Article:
Stay Healthy and Fit as an Older Person Who is Blind or Low Vision

Anisio walking with cane

 

By Amy Lynn Smith  

Editor’s note: Are you looking to better your health and fitness as a person who is blind or low vision? Gather counsel from Anisio Correia, a semi-retired vision rehabilitation therapist who is blind. Learn how he stays healthy and fit as a person who is blind by walking with his wife, his preferred fitness routine. 

 Staying Healthy and Fit Can Be Easier Than You Think  

 The way to stay healthy and fit at any age is to regularly exercise and eat nutritious meals. With May as Older Americans Month, and National Senior Health & Fitness Day on May 25, it’s an ideal time to check in with yourself: Are you staying as healthy as you can?  

 Anisio Correia is one of the countless people who are blind/ low vision who have found ways to stay active. It’s important to find an activity you’ll enjoy so you stick with it, and Anisio is partial to walking every day. When it’s not too hot in Florida where he lives, he walks outside with his wife as both exercise and a chance to converse. He also has a treadmill for the hotter months, which he labeled with braille since he’s been blind since birth. In addition, he enjoys swimming in their backyard pool.  

  “I’d like to be around for a while,” says the 70-year-old vision rehabilitation consultant about his dedication to wellness. “My parents both died at about my age and there’s a family history of high blood pressure and heart issues. I have a daughter who is 25, and I want to be around to see grandkids.”  

No slowing down in retirement  

 Anisio has been working in the blind and low vision field for decades. In fact, he and two colleagues, including Anne Yeadon, a well-known figure in the field of rehabilitation, established a nonprofit organization called AWARE (Associates for Worldwide Action, Rehabilitation, and Education), which has disbanded. One of the major projects of the organization was the original VisionAware website, later taken over by American Foundation for the Blind and now under the stewardship of the APH Connect Center.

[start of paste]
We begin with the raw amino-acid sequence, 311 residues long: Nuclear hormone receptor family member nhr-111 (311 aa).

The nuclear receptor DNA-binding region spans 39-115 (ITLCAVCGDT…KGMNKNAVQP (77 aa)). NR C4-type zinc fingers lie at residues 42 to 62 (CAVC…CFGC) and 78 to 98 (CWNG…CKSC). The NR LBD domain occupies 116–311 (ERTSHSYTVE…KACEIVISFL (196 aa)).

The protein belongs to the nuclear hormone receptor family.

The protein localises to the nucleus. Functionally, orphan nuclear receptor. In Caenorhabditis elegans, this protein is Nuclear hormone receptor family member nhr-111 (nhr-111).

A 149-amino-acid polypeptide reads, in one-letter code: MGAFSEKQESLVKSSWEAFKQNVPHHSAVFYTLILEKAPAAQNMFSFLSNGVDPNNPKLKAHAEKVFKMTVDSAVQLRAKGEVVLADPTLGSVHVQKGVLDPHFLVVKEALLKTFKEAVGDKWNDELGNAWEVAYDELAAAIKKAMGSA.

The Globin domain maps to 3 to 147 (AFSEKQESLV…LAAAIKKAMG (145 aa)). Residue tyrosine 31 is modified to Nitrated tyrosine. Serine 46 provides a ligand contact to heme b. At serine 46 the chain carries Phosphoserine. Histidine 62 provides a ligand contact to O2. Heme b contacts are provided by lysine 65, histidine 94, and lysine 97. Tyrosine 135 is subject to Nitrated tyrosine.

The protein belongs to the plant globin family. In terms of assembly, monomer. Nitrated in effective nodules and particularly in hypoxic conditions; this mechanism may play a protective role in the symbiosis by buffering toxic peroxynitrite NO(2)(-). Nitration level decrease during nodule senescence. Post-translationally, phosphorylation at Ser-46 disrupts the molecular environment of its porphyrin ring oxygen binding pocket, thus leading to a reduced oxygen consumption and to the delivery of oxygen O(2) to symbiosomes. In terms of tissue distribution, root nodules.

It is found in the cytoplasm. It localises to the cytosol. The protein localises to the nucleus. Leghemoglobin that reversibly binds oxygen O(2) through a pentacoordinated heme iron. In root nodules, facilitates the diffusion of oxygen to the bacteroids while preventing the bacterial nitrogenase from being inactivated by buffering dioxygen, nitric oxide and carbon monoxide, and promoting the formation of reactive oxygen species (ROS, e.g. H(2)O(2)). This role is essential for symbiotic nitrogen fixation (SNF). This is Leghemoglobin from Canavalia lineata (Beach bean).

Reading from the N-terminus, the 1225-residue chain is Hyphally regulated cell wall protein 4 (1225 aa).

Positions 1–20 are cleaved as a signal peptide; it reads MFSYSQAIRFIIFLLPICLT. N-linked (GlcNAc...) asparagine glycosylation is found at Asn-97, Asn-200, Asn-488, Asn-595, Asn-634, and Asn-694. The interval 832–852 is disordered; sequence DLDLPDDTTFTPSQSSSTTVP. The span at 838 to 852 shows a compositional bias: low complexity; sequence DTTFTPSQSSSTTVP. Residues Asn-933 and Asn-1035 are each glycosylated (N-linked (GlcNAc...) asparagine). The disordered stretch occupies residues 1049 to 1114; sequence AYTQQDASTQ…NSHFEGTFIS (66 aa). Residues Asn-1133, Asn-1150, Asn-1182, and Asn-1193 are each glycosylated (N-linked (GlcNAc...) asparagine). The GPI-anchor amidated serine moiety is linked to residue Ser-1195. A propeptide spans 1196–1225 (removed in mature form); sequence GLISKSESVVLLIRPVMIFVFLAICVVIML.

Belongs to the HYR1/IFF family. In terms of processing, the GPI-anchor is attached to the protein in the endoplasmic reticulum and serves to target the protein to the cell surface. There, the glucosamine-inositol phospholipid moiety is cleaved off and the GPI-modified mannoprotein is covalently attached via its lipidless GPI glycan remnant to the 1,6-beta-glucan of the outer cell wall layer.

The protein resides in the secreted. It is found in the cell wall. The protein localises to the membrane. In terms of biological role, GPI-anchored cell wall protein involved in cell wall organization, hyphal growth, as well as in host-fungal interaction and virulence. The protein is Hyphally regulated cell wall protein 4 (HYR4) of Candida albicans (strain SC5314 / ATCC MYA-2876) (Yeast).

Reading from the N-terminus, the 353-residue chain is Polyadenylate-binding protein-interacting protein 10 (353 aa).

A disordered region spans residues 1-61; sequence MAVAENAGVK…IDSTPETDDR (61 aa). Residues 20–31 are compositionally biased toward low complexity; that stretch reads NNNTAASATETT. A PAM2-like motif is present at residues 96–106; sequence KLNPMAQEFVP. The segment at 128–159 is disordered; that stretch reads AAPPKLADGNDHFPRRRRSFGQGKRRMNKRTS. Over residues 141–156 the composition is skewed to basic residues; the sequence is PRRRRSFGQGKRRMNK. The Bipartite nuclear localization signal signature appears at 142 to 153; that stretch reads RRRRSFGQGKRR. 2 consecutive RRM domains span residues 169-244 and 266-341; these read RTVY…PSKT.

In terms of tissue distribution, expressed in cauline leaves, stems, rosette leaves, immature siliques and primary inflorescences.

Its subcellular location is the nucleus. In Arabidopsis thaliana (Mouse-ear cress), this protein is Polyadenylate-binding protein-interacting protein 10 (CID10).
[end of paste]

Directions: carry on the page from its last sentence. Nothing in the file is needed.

Anisio has been a vision rehabilitation therapist for about 30 years, working with organizations around the country. Although he’s officially retired, he still works as a consultant, including being part of VisionServe Alliance’s Aging & Vision Loss National Coalition. He has recently contributed an article on a pilot project on consumer advocacy training which he is spearheading for the coalition.   

“This is something I’ve been doing for a long time,” Anisio says, “and now all of a sudden I’m part of that group myself.”   

Finding your fitness groove  

 In various parts of the country where he and his wife have lived, Anisio has walked to work or to the public transportation using his white cane. He’s comfortable walking on his own, even though it’s an activity he and his wife prefer sharing. Anisio has had to learn various safe routes, though, because there are no sidewalks where he lives. For those who might be nervous about walking on their own, he says many local senior groups get together to walk in malls or parks, which provides companionship.  

 As a result of COVID-19, Anisio has also seen an increase in online fitness programs that people can follow at home, including chair exercises, floor exercises, yoga, and more. Two resources he suggests are the Hadley Institute and American Council of the Blind, which both offer exercise and fitness workshops.    

If you’ve been sedentary for a while, be sure to talk to your doctor about starting an exercise program to make sure you choose one that’s right for your physical abilities.  

Eat right, live well  

 Eating healthy meals and being mindful of your weight is important, too. Anisio weighs himself daily, and, although there are talking scales available, he uses one that connects to his iPhone via Bluetooth so he can check if his weight is stable at the end of the week.  

As for making smart food choices, he likes an app called MyFitnessPal, which is fully accessible and lets you enter a comprehensive array of foods so you can track your calories for each meal.  

  “After doing it for a few weeks, it really gave me a sense of how many calories are in the amount of food I eat and what kind of quantity I should be eating,” he says. “I’ve stopped inputting all the data, but it was really helpful for awareness.”  

 In many ways, simply being aware of how much exercise you get and what you eat is a smart, simple way to take care of your health. And the healthier you are, the more you can enjoy life to the fullest.  

  


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